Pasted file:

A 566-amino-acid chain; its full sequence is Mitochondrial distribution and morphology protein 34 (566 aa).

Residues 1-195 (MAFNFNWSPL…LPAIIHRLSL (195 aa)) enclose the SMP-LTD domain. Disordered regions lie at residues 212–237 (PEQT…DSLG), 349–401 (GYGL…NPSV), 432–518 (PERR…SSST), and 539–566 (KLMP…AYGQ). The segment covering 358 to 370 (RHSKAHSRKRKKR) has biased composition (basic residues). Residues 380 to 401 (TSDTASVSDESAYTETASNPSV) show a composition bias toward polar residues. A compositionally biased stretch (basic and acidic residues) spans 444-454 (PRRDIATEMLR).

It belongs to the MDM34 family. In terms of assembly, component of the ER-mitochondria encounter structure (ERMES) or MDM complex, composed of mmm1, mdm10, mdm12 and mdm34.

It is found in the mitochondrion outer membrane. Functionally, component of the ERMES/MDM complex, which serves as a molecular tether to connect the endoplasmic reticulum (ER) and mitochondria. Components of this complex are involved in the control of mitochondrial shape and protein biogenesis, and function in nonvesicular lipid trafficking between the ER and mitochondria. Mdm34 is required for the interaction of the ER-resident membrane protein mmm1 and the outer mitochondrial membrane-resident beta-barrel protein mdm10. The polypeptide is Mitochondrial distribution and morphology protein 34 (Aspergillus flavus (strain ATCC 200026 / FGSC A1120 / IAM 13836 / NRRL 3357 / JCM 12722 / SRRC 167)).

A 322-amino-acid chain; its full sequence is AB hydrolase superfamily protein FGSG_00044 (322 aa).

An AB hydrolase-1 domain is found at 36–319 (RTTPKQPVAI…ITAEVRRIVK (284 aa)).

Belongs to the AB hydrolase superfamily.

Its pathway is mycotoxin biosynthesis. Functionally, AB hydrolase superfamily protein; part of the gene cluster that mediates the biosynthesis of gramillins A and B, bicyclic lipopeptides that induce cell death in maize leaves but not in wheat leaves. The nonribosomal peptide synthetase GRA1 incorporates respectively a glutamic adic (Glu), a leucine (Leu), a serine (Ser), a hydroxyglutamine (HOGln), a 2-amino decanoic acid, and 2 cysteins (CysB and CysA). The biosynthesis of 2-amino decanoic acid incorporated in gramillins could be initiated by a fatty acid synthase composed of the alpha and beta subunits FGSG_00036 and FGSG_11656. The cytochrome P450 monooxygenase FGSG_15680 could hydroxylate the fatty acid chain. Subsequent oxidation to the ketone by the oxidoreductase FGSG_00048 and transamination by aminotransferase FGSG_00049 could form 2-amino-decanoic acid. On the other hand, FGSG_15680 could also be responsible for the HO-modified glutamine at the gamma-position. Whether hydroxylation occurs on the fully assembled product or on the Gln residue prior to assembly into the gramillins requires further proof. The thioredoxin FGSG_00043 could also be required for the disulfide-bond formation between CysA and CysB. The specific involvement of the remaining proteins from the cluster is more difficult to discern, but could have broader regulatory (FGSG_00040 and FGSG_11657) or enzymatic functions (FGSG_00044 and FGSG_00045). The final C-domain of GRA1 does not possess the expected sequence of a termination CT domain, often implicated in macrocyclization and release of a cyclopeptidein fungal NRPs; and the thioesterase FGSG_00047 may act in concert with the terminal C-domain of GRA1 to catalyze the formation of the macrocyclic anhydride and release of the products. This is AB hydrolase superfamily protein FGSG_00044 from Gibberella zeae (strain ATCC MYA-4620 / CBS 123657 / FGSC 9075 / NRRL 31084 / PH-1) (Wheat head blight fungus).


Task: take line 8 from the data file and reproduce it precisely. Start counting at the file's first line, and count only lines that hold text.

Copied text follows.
Its pathway is mycotoxin biosynthesis. Functionally, AB hydrolase superfamily protein; part of the gene cluster that mediates the biosynthesis of gramillins A and B, bicyclic lipopeptides that induce cell death in maize leaves but not in wheat leaves. The nonribosomal peptide synthetase GRA1 incorporates respectively a glutamic adic (Glu), a leucine (Leu), a serine (Ser), a hydroxyglutamine (HOGln), a 2-amino decanoic acid, and 2 cysteins (CysB and CysA). The biosynthesis of 2-amino decanoic acid incorporated in gramillins could be initiated by a fatty acid synthase composed of the alpha and beta subunits FGSG_00036 and FGSG_11656. The cytochrome P450 monooxygenase FGSG_15680 could hydroxylate the fatty acid chain. Subsequent oxidation to the ketone by the oxidoreductase FGSG_00048 and transamination by aminotransferase FGSG_00049 could form 2-amino-decanoic acid. On the other hand, FGSG_15680 could also be responsible for the HO-modified glutamine at the gamma-position. Whether hydroxylation occurs on the fully assembled product or on the Gln residue prior to assembly into the gramillins requires further proof. The thioredoxin FGSG_00043 could also be required for the disulfide-bond formation between CysA and CysB. The specific involvement of the remaining proteins from the cluster is more difficult to discern, but could have broader regulatory (FGSG_00040 and FGSG_11657) or enzymatic functions (FGSG_00044 and FGSG_00045). The final C-domain of GRA1 does not possess the expected sequence of a termination CT domain, often implicated in macrocyclization and release of a cyclopeptidein fungal NRPs; and the thioesterase FGSG_00047 may act in concert with the terminal C-domain of GRA1 to catalyze the formation of the macrocyclic anhydride and release of the products. This is AB hydrolase superfamily protein FGSG_00044 from Gibberella zeae (strain ATCC MYA-4620 / CBS 123657 / FGSC 9075 / NRRL 31084 / PH-1) (Wheat head blight fungus).